Popular Woodworking 2003-08 № 135, страница 90
Out of the Woodwork
When Possums Attack
Three men and a broom are no match for a marsupial and his pile of lumber.
There are several fundamental requirements to be a woodworker. One needs the proper tools, followed by a degree of skill. Most importantly, though, a woodworker needs wood. Consequently, one of the great pleasures 1 derive from woodworking is that long quest to the lumberyard. Sure, you might be able to find a bland selection of poplar and pine at the home center, but if you want something special you must go the extra mile.
Now, I live in the woods, so I'm surrounded by trees. Yet, for some reason, the only lumberyard within 100 miles is in the industrial district of Newport News, Va. My wife, Helga, also a person of rural descent, is apprehensive about the city. Understandably, she insists 1 make my journey in periods of extreme daylight. So, one morning last month, 1 set off on my most recent expedition.
The sheds at Waterfront Lumber are jammed with lumber of every variety, and I'm always surprised at what I find. A regular customer, I parked the station wagon in front of the oak shed and went to the front office. A nod to the manager and an apprentice was sent to help me load and tally the booty.
The young boy slid back the shed door to reveal the much-anticipated stack of rough oak. Of course, neither of us expected to find the enormous, furry, bug-eyed possum that was sitting there like a cherry on top. 1 turned to the apprentice to comment on our circumstances, but 1 found nothing but a dropped tape measure and trail of dust.
Now, where 1 come from possums are an unwelcome occurrence. In fact, the last one that violated Helga's territory was batted over the fence with a broom. Unfortunately, she wasn't with me and most of my dealings with possums had transpired through a windshield. I decided to follow the boy's lead.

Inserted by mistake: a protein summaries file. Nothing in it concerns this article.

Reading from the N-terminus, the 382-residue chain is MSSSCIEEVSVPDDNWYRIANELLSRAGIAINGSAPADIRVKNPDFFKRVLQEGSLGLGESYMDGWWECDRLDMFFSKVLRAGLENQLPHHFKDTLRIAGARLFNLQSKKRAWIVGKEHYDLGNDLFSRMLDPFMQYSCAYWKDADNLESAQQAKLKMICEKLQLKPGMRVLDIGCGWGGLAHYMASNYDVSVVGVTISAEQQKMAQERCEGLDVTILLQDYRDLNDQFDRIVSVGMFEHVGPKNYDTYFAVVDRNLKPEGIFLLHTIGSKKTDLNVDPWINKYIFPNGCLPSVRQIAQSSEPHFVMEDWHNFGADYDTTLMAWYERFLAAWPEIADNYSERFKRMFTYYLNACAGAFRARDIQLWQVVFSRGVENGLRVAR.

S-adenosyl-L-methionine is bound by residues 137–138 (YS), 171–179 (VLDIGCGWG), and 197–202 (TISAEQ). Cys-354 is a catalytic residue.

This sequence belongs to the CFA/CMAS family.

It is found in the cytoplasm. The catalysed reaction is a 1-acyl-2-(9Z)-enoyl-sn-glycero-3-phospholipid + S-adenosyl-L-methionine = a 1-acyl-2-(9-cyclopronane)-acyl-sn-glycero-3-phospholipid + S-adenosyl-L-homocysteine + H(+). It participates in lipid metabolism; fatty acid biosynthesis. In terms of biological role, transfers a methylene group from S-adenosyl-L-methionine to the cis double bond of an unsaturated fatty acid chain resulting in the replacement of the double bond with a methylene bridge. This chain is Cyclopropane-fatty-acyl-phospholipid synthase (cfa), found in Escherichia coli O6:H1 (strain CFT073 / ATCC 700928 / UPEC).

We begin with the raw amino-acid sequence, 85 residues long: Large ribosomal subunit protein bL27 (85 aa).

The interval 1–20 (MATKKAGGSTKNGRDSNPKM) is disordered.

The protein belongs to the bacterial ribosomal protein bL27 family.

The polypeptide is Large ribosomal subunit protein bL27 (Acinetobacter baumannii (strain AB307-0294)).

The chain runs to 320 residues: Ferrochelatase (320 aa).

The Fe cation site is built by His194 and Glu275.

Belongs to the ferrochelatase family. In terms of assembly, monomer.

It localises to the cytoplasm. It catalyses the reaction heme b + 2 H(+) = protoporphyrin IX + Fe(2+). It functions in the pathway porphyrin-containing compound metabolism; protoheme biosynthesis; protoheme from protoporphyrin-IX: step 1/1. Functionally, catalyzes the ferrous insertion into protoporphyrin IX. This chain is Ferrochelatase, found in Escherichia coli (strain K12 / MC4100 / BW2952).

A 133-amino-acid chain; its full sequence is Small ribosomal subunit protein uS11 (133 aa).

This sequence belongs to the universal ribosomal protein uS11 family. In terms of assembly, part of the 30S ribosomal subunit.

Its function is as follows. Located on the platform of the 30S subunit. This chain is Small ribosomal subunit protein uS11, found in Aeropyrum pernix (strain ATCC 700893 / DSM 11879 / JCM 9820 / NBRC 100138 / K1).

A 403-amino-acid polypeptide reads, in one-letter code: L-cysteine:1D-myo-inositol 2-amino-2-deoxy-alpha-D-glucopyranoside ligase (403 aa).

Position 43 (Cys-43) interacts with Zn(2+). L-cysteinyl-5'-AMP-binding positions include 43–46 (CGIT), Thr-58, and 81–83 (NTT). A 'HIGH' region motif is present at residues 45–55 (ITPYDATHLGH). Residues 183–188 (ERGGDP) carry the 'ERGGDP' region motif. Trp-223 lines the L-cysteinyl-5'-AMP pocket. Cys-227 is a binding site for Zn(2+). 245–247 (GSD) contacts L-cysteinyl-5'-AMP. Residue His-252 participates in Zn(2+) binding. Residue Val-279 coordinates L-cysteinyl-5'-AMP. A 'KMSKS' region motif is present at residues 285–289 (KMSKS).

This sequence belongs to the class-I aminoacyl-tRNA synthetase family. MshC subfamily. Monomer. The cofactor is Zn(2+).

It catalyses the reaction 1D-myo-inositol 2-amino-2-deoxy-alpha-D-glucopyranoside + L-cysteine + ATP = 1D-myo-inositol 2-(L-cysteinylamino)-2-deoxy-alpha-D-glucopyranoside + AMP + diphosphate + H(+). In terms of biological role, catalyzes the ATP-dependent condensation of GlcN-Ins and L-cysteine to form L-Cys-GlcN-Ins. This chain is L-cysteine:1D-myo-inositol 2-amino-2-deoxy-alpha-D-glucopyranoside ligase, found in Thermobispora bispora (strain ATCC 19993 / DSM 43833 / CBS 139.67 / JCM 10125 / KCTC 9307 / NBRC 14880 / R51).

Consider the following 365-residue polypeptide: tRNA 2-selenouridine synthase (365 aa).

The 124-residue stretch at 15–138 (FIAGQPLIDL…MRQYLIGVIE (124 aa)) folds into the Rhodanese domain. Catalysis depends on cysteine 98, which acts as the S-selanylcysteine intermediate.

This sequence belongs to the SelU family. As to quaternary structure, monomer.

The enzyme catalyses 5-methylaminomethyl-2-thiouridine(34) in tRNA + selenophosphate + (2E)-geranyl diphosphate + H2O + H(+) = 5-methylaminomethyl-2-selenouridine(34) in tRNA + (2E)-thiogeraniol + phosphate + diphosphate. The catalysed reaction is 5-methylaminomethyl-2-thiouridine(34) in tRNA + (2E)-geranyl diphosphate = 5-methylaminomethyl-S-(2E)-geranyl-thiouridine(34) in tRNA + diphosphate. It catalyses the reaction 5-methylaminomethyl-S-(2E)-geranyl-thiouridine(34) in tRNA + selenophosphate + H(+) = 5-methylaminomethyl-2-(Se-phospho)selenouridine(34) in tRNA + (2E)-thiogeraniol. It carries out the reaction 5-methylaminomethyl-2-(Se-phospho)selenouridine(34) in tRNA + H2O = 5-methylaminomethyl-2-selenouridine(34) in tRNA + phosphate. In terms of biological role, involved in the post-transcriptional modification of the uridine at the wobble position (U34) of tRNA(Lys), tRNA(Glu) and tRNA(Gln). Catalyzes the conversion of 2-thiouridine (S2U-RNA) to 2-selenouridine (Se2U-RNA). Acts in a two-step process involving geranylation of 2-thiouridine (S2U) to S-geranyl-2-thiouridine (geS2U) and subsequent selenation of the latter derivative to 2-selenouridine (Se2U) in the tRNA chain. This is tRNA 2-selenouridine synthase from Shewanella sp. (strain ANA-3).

Upon arriving back at the office, 1 caught my breath while the young man painted a disturbingly accurate picture of the beast ...
describing him as a "greasy, red-eyed fiend." 1 nodded in concurrence ... he was greasssy. The yard foreman, a renowned naturalist, set his jaw and delved into the closet looking for the right tool for the job. He emerged with a broom - the expert's tool of choice.
We promptly departed the office and marched lock-step to the front lines, emptying a 50-gallon drum of rainwater along the way. 1n a raspy whisper, the foreman revealed his plan. He would throw open the doors, give the animal a good shove and one of us would catch it in the drum where it could be "disposed of' at our leisure. Needless to say, no one was volunteering for the second part.
When we rounded the corner it became clear that the original plan would have to be altered. The possum now was sitting comfortably in the front seat of my wife's station wagon. As 1 watched the "greasy, red-eyed fiend" glare at me over the steering wheel, 1 realized that the "great circle of life" was now complete. Helga must never learn of this.
1 grabbed the broom and moved forward, intent on putting mankind back in the driver's seat. The foreman rolled the drum to
by Walt Akers
Walt Akers now carries a broom and steel drum anytime he leaves his workshop in Seaford, Virginia.
the passenger side door, we counted to three and flung the doors open in unison. With one tremendous thrust, 1 lunged at the beast. 1t was at that moment 1 recognized the flaw in our plan. This was no ordinary animal. He was a city possum, streetwise and crafty. He latched onto the bristles and wrapped his tail around the broomstick. 1 jumped back with the broom (and possum) in tow.
Now, on the upside, the possum was out of the car . unfortunately, 1 was now the proud owner of 20 pounds of hissing meat at the end of a 4' stick. The spectators backed away quickly, choosing to watch the negotiations from a distance. They were brief.
After running around the car twice, 1 stumbled over the water drum, and we tumbled to the ground. While 1 landed with a thud, his landing was more like a grocery bag full of wet newspaper. The time had come for a deal. As 1 lay there, face to face with the angry possum, we reached an understanding. He would amble back to his oak pile, and 1 would buy a load of walnut instead.
Hours later, as 1 sat at the gas station washing the stains out of my wife's upholstery, 1 realized that Helga had been right. The inner city really was a dangerous place. 1 beat a hasty path back to Seaford . home of the laid-back country possum. PW
88 Popular Woodworking August 2003